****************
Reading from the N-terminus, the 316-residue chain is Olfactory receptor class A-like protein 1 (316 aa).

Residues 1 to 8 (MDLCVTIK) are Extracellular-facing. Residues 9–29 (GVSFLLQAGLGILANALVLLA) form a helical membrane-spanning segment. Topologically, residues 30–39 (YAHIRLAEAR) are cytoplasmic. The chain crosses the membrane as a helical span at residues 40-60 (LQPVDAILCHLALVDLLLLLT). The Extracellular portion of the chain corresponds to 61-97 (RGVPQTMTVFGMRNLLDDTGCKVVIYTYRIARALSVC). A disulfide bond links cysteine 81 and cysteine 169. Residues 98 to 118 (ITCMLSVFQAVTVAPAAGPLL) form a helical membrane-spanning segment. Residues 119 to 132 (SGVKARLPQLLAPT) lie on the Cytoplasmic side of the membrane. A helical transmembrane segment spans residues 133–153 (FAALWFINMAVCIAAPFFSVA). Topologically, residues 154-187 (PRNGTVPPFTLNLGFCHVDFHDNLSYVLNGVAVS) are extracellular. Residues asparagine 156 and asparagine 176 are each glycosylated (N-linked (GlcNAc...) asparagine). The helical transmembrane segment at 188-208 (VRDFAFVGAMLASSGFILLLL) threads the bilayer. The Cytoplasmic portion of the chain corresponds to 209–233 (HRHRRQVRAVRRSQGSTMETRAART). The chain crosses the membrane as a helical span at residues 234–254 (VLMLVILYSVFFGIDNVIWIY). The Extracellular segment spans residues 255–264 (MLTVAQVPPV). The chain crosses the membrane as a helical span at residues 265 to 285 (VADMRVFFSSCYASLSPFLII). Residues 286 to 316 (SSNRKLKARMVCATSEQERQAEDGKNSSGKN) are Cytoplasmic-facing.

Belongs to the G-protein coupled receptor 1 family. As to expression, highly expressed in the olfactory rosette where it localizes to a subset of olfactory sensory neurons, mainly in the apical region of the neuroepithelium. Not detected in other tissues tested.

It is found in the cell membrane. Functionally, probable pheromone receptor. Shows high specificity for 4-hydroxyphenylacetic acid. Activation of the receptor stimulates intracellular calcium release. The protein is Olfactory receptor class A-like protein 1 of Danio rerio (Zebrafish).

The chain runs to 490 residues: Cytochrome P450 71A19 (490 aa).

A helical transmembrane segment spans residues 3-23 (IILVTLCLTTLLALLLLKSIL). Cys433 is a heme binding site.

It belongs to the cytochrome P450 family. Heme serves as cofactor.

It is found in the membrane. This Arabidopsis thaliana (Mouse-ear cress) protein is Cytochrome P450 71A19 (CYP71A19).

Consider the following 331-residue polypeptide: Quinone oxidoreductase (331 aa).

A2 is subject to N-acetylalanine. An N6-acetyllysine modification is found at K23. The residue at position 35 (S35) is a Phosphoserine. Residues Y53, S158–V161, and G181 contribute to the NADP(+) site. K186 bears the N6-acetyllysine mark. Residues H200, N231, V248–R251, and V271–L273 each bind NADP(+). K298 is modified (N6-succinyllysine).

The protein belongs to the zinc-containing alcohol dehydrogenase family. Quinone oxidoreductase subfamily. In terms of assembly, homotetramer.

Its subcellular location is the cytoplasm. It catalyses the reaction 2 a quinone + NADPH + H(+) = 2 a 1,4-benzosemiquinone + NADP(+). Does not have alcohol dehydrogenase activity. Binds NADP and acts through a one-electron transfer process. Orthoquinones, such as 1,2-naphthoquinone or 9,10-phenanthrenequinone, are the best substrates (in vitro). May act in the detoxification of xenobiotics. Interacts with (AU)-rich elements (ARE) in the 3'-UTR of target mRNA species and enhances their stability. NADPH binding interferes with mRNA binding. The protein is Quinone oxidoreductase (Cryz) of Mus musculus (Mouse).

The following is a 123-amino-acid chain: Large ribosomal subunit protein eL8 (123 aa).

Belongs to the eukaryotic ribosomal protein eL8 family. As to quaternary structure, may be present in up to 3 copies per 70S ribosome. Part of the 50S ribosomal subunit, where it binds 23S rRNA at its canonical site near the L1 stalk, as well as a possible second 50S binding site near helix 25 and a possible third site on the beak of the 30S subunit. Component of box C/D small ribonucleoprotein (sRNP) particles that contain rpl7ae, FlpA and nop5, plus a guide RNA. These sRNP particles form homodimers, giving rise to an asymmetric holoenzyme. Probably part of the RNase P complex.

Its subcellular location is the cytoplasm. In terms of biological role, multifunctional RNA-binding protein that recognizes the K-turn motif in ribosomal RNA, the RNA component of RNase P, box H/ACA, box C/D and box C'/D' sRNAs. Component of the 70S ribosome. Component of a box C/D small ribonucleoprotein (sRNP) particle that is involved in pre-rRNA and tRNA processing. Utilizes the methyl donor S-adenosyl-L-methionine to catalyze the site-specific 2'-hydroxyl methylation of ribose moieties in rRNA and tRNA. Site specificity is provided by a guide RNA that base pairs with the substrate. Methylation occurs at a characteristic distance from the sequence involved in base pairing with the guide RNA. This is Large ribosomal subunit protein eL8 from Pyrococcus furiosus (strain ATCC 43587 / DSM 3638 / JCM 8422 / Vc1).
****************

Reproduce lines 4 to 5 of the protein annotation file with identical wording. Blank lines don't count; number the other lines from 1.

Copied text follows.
It is found in the cell membrane. Functionally, probable pheromone receptor. Shows high specificity for 4-hydroxyphenylacetic acid. Activation of the receptor stimulates intracellular calcium release. The protein is Olfactory receptor class A-like protein 1 of Danio rerio (Zebrafish).

The chain runs to 490 residues: Cytochrome P450 71A19 (490 aa).